PHPMiNDS May: Running your PHP site on AWS Lambda with Bref
Tonight at https://phpminds.org/ we had a talk from Neal (https://medium.com/@nealio82) about https://bref.sh and how you can use it to build serverless PHP applications.
Neal spoke about how, although PHP is officially supported in AWS Lambda, the difficulties of getting it running are still quite high, especially the complexities of getting Lambda Layers working.
This is where Bref comes in, which helps you scaffold the application and provide an easier interface for running applications on Lambda.
Neal spoke about how Bref was built to remove choices from you, rather than allow you to make things super configurable, as an opinionated setup is easier to manage and build for.
I was quite impressed with the AWS' Serverless Application Model (SAM) command-line tool and how you can easily spin up your serverless application locally - very cool!
An aside, but an interesting tidbit of info was that AWS charges you for CNAME lookups, opposed to A records which don't cost anything - a good thing to be aware of!
Neal started off by showing us a PHP page running
<?php phpinfo(); ?>, but noted that it wasn't super impressive. So for something much more exciting, Neal took us through taking an existing application using a PHP framework, and chucked it onto Lambda with Bref, in an incredibly easy fashion. I was incredibly bowled over how easy it was. All we needed to do was:
- refer static assets to an S3 bucket/Content Distribution Network, not on the same host as the PHP process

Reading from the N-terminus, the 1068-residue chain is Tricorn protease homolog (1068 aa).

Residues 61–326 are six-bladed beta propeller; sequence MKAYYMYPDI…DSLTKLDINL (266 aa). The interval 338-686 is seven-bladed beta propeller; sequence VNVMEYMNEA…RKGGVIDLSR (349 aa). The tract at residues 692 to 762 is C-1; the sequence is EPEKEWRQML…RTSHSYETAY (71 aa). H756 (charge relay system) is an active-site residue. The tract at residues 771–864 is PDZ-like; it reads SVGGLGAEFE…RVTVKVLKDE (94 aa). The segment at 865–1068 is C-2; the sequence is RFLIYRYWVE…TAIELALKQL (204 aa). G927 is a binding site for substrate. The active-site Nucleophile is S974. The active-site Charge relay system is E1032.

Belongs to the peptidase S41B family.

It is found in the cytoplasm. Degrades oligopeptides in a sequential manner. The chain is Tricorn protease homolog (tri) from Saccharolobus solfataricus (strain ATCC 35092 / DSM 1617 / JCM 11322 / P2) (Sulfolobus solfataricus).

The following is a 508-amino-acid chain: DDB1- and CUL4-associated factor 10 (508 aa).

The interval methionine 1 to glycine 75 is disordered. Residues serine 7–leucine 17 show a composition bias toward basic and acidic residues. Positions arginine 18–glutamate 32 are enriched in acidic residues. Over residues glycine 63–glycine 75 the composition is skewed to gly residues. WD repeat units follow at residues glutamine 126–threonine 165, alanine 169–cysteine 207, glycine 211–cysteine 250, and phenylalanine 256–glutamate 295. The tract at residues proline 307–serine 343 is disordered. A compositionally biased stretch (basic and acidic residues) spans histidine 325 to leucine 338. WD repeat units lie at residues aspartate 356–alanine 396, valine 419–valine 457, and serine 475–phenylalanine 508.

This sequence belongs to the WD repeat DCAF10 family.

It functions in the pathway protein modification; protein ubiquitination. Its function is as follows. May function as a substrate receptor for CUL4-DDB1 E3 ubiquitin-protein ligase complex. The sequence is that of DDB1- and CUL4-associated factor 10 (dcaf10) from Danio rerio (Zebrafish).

- externalise session stores, as you will most likely hit a different instance of your function
- externalise your file store, i.e. an S3 bucket, as you can't store files long-term in a function's container, which can be done with pre-signed URLs
And now we had a pretty standard PHP app, with an admin backend, working in AWS Lambda. Awesome stuff.
As Neal mentioned, now we're delegating some of these pieces of work to the cloud provider, we can remove a load of code from our application - win-win!
Neal mentioned there are some performance impacts of running Lambdas in an AWS VPC, and how they can be ~10x increase in response times (citing https://medium.freecodecamp.org/lambda-vpc-cold-starts-a-latency-killer-5408323278dd)
But Lambda can still make huge differences to your underlying bills - one user of Bref cited that for quite large workloads, they were saving ~25% against EC2.
Neal also mentioned that there has been some work towards getting WordPress running on Lambda, although it's still very much a work in progress.
Although I'm not a PHP dev, it was a great talk, and I can see lots of great things that I can apply to my own projects.